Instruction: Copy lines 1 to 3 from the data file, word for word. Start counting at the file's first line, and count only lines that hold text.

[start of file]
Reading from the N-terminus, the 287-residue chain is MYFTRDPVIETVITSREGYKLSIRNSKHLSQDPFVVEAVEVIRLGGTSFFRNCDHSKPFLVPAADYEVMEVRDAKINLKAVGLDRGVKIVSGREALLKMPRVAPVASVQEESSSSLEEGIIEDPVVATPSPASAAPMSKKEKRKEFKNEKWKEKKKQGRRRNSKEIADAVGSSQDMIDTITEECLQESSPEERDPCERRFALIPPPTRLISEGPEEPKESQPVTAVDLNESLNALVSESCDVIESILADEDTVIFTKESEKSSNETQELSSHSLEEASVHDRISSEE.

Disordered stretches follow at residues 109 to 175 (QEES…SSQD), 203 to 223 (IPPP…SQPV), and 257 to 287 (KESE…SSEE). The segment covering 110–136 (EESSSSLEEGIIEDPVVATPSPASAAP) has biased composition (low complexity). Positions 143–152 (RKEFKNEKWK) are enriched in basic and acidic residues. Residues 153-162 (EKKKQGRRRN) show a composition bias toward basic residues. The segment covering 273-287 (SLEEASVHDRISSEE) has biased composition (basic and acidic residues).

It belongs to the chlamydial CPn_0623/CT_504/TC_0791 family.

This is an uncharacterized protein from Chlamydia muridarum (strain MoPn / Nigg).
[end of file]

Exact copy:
Reading from the N-terminus, the 287-residue chain is MYFTRDPVIETVITSREGYKLSIRNSKHLSQDPFVVEAVEVIRLGGTSFFRNCDHSKPFLVPAADYEVMEVRDAKINLKAVGLDRGVKIVSGREALLKMPRVAPVASVQEESSSSLEEGIIEDPVVATPSPASAAPMSKKEKRKEFKNEKWKEKKKQGRRRNSKEIADAVGSSQDMIDTITEECLQESSPEERDPCERRFALIPPPTRLISEGPEEPKESQPVTAVDLNESLNALVSESCDVIESILADEDTVIFTKESEKSSNETQELSSHSLEEASVHDRISSEE.

Disordered stretches follow at residues 109 to 175 (QEES…SSQD), 203 to 223 (IPPP…SQPV), and 257 to 287 (KESE…SSEE). The segment covering 110–136 (EESSSSLEEGIIEDPVVATPSPASAAP) has biased composition (low complexity). Positions 143–152 (RKEFKNEKWK) are enriched in basic and acidic residues. Residues 153-162 (EKKKQGRRRN) show a composition bias toward basic residues. The segment covering 273-287 (SLEEASVHDRISSEE) has biased composition (basic and acidic residues).

It belongs to the chlamydial CPn_0623/CT_504/TC_0791 family.